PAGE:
(PRWEB) December 31, 2013
As an immigration attorney and managing director of two regional centers--and two awaiting USCIS designation --Jeff Campion is not concerned about having a conflict of interest, although he does admit it can be a dangerous predicament. He explains, “You’re an attorney and you can begin to see how much money you can make by filing the I-526’s….I can make a lot of money there but the reality is that’s a conflict of interest so I don’t.”
Tempting as it maybe, Campion keeps his roles separate and does not act as the consulting immigration attorney for his two regional centers; The Texas Urban Triangle Regional Center and The Gulf States Regional Center.
The flip side is that because he does do a lot of work in EB-5, as a regional center owner, he can look at projects through another set of eyes to evaluate whether or not it will work. He says, “I’m not going to be the one that signs off from an immigration perspective, I’m going to bring in lead counsel to look at it, but at least you’ve got two guys who know what they’re doing in the industry… [who] speak the same language.”
Campion got involved with EB-5 five years ago when one of his Latin American high net-worth clients needed to get out of his country due to political turmoil. Campion was able to get him into an EB-5 project and his client now has his U.S. permanent residency.
Although China continues to be the dominant market for EB-5, Champion sees Latin American countries like Venezuela and Brazil coming into play and thinks it’s a good place to focus. He says, “I think it will grow because as instability continues in Latin America…you’ll begin to see even more people come to the States and use EB-5.”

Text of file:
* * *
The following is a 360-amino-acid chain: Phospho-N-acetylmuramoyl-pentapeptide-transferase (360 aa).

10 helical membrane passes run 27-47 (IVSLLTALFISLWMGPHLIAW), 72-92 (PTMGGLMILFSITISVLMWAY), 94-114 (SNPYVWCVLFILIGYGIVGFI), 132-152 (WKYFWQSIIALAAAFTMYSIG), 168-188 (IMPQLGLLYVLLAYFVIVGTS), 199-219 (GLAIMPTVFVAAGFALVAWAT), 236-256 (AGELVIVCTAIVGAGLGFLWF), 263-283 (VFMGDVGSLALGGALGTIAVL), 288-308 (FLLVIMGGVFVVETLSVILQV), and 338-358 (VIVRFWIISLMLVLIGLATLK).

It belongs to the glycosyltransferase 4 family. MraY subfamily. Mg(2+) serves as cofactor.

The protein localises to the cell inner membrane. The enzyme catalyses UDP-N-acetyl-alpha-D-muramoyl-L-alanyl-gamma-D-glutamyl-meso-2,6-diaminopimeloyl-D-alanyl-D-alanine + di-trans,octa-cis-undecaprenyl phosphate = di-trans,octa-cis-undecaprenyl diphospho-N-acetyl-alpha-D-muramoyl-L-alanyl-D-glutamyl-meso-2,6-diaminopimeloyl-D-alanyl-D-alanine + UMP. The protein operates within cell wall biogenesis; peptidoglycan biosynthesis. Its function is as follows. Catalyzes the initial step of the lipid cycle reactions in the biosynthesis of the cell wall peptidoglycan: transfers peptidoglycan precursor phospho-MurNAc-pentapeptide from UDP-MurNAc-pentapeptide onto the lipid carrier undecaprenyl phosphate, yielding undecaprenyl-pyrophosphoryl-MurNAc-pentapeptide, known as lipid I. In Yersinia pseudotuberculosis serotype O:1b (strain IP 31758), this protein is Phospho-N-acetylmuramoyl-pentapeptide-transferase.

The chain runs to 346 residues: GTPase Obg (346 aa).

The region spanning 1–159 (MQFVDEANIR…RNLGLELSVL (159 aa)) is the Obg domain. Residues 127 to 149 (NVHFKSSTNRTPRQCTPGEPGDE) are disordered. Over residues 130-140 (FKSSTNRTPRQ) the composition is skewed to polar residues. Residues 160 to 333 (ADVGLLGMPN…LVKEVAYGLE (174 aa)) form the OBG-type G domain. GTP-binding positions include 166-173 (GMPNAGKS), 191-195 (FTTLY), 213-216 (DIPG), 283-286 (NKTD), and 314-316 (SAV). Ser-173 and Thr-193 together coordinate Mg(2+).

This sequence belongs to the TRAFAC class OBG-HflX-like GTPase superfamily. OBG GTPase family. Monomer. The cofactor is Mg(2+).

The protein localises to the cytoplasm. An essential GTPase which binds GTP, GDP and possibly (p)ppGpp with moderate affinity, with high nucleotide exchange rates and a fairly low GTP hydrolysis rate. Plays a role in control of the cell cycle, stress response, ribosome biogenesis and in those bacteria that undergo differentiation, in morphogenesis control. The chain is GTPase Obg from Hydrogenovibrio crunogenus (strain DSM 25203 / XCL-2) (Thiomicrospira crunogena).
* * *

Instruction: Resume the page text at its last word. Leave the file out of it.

The biggest challenge Campion sees regional centers facing is knowing what red flags to look out for. He explains that some of the red flags include tenant occupancy, guest expenditures and two-year construction timelines. He acknowledges that those issues are not bad things as long as you have the right responses to them, however, when it comes to his projects, Campion prefers projects that have only indirect construction expenditure jobs. He says those types of projects minimize immigration risk.
Campion explained the difference between immigration risk and business risk, saying a lot of times they get confused. He says, “To me, business risk is: will the hotel actually function, will the developer actually build the building. Immigration risk is: will I get my green card?” By using indirect construction expenditure jobs, a project doesn’t have to function for investors to receive their green card; the developer just has to show that they spent the money. Investors may never get their capital back, but that’s a separate, business risk issue according to Champion. He says most investors care more about getting a green card than they do about getting a return, “So why not just focus on that,” he says. “In a perfect world you’d get both.”